Advertorial: Established in 1977 in Muscat, Oman, S&T Interiors and Contracting is one of the largest interior fit-out and contracting companies in the GCC region. The company has executed more than 150 projects in the luxury hospitality sector as well as high-end residential and commercial projects. For nearly four decades, the company has grown beyond the origins of Oman to compete on the world stage, with operations currently in the UAE, Bahrain, Qatar, UK, France, Italy, India, Sri Lanka and Brunei. CID talks to KS Ravikumar, director of international operations at S&T Interiors and Contracting, about the company’s current projects and the key challenges facing the fit-out industry.
What projects have you been recently involved in?
Currently, S&T is executing six prestigious projects in Oman including: fit-out works for National Bank of Oman headquarters; complete fit-out works for Kempinski Hotel, Al Mouj; joinery fit-out works for W Hotel; interior design works for Rotana Hotel; retail package and major fit-out work for the new Muscat International Airport, and supply and installation of timber doors and joinery works for JW Marriott.
In Qatar, we are the fit-out partner for one of the most prestigious projects – the Mandarin Oriental Hotel in Doha, which is part of the Msheireb Downtown Doha development. We are executing joinery fit-out work at the Park Hyatt. In Dubai, we have currently undertaken fit-out work for the Lapita Hotel.
In Europe, S&T is involved in complete structural renovation and fit-out works for The LaLit; extensive refurbishment of Hotel Russell; and also the refurbishment work of Beaverbrook House and Spa. In Asia, we are undertaking interior fit-out works for Westin Hotel, Kolkata; turnkey interior fit-out for Hotel Sheraton and Hotel RMZ Somerset, Bangalore, and interior design fit-out works for Mövenpick City Hotel in Colombo, Sri Lanka.
What challenges did they present?
Qasr Al Sarab Desert Resort by Anantara in Abu Dhabi’s enchanting Liwa Desert was one of the most unusual projects that we proudly worked on. One of the challenges was that the wood finishes had to be given distress fort look. Our proficient team crafted timber to match the aesthetics of the fort look-alike resort. Highest quality timber had to be used in order to sustain the harsh weather conditions in the desert. The modern building was built in the centre of the desert – where there is no life for 60-70 kilometres and basic amenities, such as hospital, were deficient. Constant change in the formation of sand dunes affected the logistics and schedule of finishing the project on time.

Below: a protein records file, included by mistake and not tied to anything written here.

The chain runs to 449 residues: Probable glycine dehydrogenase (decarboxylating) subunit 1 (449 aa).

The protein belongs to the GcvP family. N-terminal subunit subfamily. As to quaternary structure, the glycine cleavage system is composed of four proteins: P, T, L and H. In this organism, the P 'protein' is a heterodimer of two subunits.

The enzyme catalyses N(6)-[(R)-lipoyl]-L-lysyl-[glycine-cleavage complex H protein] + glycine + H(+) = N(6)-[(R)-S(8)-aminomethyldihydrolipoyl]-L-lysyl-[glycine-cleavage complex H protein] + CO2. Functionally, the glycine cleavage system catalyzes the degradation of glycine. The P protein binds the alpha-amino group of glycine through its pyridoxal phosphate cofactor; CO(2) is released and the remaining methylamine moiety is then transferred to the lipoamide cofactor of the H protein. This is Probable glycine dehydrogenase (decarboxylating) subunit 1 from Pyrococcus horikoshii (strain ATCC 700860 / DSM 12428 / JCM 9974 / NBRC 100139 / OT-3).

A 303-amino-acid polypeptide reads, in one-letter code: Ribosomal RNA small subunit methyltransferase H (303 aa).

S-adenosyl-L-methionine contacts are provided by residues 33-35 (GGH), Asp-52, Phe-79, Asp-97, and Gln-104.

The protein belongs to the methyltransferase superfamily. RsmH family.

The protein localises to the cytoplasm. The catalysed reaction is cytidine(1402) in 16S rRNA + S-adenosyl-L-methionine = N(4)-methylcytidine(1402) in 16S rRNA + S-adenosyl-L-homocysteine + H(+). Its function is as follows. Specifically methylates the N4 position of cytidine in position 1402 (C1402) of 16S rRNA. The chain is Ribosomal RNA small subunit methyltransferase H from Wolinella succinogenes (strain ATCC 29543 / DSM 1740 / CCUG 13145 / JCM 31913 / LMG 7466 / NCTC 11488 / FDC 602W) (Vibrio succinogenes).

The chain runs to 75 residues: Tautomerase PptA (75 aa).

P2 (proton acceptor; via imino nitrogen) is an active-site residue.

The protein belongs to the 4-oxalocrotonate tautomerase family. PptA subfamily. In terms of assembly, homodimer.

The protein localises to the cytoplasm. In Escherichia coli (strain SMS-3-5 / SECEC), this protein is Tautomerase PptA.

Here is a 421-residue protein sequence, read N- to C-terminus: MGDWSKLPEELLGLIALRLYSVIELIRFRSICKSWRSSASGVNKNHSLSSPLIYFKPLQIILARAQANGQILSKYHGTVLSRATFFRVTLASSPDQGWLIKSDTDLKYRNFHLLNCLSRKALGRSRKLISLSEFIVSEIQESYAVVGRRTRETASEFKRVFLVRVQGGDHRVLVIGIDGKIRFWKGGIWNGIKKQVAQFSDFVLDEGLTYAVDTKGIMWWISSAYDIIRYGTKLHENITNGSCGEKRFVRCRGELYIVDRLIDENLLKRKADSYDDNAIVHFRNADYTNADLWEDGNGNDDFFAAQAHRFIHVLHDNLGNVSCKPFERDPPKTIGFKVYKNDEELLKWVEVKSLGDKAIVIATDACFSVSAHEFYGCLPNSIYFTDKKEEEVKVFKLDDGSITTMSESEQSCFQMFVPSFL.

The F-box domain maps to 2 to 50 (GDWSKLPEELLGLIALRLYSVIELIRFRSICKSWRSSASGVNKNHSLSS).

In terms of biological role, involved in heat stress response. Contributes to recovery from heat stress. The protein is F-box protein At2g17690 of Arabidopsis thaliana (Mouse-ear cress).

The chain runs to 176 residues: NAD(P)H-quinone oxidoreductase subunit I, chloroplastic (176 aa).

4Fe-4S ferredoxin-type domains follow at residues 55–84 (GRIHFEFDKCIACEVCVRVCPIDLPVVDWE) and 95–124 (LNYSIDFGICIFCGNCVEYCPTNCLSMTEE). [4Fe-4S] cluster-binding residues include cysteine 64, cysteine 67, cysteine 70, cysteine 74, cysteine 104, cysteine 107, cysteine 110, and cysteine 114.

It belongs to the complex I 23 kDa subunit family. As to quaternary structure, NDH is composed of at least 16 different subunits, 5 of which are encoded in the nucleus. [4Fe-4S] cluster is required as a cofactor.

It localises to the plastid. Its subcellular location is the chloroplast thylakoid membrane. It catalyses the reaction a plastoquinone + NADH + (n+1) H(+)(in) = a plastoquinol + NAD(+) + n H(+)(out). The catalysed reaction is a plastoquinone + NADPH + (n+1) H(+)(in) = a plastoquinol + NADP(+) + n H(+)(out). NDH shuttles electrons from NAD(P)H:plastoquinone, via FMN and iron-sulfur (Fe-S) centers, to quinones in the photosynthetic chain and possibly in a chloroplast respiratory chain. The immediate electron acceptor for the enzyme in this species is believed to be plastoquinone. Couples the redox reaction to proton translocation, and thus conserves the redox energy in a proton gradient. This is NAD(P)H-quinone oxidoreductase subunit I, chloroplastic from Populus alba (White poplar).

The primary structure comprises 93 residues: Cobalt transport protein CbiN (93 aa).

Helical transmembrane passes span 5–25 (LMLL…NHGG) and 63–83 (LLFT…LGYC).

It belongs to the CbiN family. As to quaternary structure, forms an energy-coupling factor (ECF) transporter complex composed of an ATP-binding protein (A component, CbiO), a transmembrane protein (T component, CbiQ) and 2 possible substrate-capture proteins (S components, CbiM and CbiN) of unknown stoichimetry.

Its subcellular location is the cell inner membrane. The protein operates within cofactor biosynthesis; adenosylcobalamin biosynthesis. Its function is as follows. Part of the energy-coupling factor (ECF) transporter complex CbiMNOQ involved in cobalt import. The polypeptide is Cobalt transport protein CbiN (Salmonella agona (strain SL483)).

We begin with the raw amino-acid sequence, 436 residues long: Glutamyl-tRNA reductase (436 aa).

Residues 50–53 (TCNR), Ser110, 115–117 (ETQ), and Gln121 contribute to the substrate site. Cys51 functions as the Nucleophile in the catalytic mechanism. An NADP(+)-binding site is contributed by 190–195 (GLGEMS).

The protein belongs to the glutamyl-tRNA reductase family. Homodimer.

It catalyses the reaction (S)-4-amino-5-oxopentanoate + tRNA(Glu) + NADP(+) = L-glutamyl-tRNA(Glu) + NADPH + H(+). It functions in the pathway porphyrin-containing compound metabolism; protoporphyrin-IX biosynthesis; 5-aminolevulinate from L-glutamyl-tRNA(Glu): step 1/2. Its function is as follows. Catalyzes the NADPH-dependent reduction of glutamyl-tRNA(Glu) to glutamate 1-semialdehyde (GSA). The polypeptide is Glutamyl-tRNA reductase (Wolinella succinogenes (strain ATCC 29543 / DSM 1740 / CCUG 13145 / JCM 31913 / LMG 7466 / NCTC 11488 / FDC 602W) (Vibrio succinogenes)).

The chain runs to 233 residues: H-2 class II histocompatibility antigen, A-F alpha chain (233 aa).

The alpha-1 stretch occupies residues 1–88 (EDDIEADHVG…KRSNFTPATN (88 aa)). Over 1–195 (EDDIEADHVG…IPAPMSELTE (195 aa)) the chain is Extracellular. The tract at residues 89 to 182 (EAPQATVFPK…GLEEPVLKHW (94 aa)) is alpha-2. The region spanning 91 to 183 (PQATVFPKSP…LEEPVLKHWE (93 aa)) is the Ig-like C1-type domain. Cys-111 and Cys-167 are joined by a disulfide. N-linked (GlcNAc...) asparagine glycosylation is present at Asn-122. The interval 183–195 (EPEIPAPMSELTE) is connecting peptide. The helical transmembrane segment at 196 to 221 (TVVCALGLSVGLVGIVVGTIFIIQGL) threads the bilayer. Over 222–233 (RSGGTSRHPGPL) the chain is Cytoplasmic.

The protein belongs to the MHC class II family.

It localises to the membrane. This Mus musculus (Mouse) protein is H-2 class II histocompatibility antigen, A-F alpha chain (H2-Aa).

Another project that we found most challenging and we are proud of is the Alila Jabal Akhdar resort in Oman. With the site being 4,000m above sea level, logistics such as the acclimatisation of workers became a challenge. However, with S&T’s expertise in planning and execution, this challenge was met and project was completed proficiently.
What are you most looking forward to completing?
We are looking forward to completing structural renovation and fit-out works of the architecturally significant Grade II listed property in London – The LaLit.
S&T has undertaken the refit and refurbishment of the former St Olave’s Grammar School, near London’s Tower Bridge. We have used our engineering expertise for the various complex aspects of structural works, MEP works, civil and interiors and for several factors of landscaping. One of the challenging tasks is to retain, restore or replace with ‘like for like’ many of the school’s original features; from oak panelling, cornicing, and the beautiful arched windows to skirting boards, mouldings and chimneys. Even the ornate plasterwork and panelling in the old headmaster’s study has been retained in this 70-room boutique hotel.
What trends do you identify in the interiors fit-out sector?
If we look at cities across the region, such as Dubai and Doha, the fit-out work is quite modern and contemporary with glass and metal as the most commonly used materials and incorporate flexible aesthetics. By using modern finishes such as acrylic or glass, these cities are moving away from the traditional stone and marble. Oman is a mix of both modern and classical.